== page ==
The South Australian Supreme Court of Appeal clarified the requirement to provide builders with a reasonable opportunity to rectify defects in their building work. This decision serves as a warning of the possible implications of failing to provide builders with such an opportunity.


In December 2015, Crea (Owner) engaged Bedrock Construction and Development Pty Ltd (Contractor) to perform a renovation and fit-out of a restaurant in the Adelaide CBD (Works), pursuant to a standard form “Simple Works Contract – ABIC SW-2008” (Contract).

The Contract provided that that the Contractor was required to carry out the Works in accordance with the construction drawings provided by the Owner. The Contract also included a defects liability period (DLP), within which the Contractor was required to rectify any defects or finalise any incomplete work, within 10 working days after receiving written instruction to do so. The DLP commenced from the Date of Practical Completion and ran for a period of six months.

During the DLP, the Owner identified various defects in the Works, which were presented to the Contractor by the contract administrator, the architect (Architect). The Contractor performed rectification works in relation to a number of the defects. However, the Owner eventually refused the Contractor further access to the Site and issued a notice of termination under the Contract.

Decision at Trial

In December 2019, the Owner commenced proceedings against the Contractor in the District Court of South Australia seeking damages for the allegedly defective works and the cost of engaging a third party to perform the rectification works.

The Trial Judge considered that the Owner had a common law right to damages on this basis, provided that the Contractor had been given a reasonable opportunity to rectify the defects. It was clarified however, that there was no such requirement where it was reasonable in the circumstances to refuse that opportunity or where the Contractor repudiated the Contract by refusing to undertake the rectification work.

Against this backdrop, the Trial Judge held that the break-down in the parties’ relationship constituted a reasonable justification for the Owner’s failure to provide an opportunity to the Contractor. Accordingly the Owner was awarded the damages sought. The Contractor contested the decision at first instance and sought leave to appeal at the South Australian Court of Appeal (Appeal).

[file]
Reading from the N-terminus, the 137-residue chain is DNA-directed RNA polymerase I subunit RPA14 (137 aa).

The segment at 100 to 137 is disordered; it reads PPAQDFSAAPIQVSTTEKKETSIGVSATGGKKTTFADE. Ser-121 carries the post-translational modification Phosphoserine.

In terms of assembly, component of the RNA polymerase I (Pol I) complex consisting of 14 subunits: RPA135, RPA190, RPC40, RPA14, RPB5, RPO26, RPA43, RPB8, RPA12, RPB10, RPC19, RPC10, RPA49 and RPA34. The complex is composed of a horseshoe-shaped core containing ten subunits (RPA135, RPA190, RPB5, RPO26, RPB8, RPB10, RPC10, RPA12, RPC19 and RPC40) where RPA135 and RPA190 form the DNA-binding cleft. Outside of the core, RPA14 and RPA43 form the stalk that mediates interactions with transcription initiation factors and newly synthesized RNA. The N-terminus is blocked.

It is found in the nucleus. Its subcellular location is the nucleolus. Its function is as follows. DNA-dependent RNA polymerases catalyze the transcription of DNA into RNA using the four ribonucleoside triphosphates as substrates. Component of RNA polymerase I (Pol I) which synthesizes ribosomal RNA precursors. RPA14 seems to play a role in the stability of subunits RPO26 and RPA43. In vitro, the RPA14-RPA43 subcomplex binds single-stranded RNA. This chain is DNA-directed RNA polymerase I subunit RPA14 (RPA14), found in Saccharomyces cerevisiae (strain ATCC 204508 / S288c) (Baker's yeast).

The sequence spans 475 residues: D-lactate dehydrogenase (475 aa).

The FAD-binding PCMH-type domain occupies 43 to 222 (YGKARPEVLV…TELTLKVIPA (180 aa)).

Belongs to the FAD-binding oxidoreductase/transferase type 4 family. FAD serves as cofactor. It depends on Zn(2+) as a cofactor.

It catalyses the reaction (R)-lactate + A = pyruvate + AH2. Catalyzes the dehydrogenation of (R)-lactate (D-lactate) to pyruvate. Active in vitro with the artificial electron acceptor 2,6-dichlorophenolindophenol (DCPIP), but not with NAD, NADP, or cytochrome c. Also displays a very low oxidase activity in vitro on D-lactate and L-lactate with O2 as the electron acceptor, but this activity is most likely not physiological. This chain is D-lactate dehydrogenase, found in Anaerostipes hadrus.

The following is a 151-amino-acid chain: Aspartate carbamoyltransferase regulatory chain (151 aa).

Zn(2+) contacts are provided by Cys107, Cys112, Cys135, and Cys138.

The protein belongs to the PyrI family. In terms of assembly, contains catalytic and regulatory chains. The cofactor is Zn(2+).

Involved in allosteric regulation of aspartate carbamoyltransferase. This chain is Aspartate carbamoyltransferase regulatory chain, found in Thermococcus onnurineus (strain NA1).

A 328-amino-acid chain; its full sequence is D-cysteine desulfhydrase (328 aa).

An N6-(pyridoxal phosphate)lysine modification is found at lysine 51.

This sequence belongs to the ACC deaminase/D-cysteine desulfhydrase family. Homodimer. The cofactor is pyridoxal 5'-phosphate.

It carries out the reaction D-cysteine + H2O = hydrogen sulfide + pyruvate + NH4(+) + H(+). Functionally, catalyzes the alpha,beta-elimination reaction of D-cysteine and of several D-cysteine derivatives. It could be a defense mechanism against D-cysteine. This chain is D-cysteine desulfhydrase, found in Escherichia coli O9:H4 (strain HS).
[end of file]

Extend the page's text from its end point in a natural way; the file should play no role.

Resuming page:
Decision on Appeal

On appeal, the Contractor argued that the Trial Judge erred in finding (among other things) that:

  • the Contractor had no right to attend the Site to carry out rectification work on and from the date on which the Owner refused its access; and
  • the Owner provided the Contractor with adequate opportunities to rectify all defects but the Contractor failed to do so.

The Court held that the Contract expressly provided a minimum period of 10 working days within which to rectify defects after the provision of written instruction to do so. This was held to be a condition precedent, which was not ”constrained by any notion of reasonableness”. Accordingly, the Court held that notwithstanding that the Owner afforded some other ”reasonable” opportunity to the Contractor to rectify the defects, such opportunity was insufficient on the face of the Contract.[1]

The Court therefore held on appeal that the Trial Judge erred in overlooking the significance of the contractual regime for addressing the rectification of defects. The Contractor’s appeal was allowed on this basis.[2]

The Court concluded that the appropriate approach was to reduce the Owner’s damages by removing the items which the Contractor could have rectified if it had been provided with the contractually required time period.[3]


This decision serves as a caution to parties to take particular care in ensuring that defective and incomplete works are addressed within the agreed contractual framework. Failure to do so may prejudice an owner’s right to have rectification work undertaken by others, or affect their measure of damages if this occurs.

[1] Bedrock Construction and Development Pty Ltd v Crea [2021] SASC 66, 130-131.

[2] Ibid, 141-142.

[3] Ibid147, 151 and 165.